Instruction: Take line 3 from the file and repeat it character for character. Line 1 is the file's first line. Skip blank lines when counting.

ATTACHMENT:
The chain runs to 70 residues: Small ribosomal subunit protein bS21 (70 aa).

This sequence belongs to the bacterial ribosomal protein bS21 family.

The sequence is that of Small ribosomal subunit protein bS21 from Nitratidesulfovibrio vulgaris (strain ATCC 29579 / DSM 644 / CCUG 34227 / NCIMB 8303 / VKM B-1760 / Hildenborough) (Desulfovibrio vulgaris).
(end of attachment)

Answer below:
The sequence is that of Small ribosomal subunit protein bS21 from Nitratidesulfovibrio vulgaris (strain ATCC 29579 / DSM 644 / CCUG 34227 / NCIMB 8303 / VKM B-1760 / Hildenborough) (Desulfovibrio vulgaris).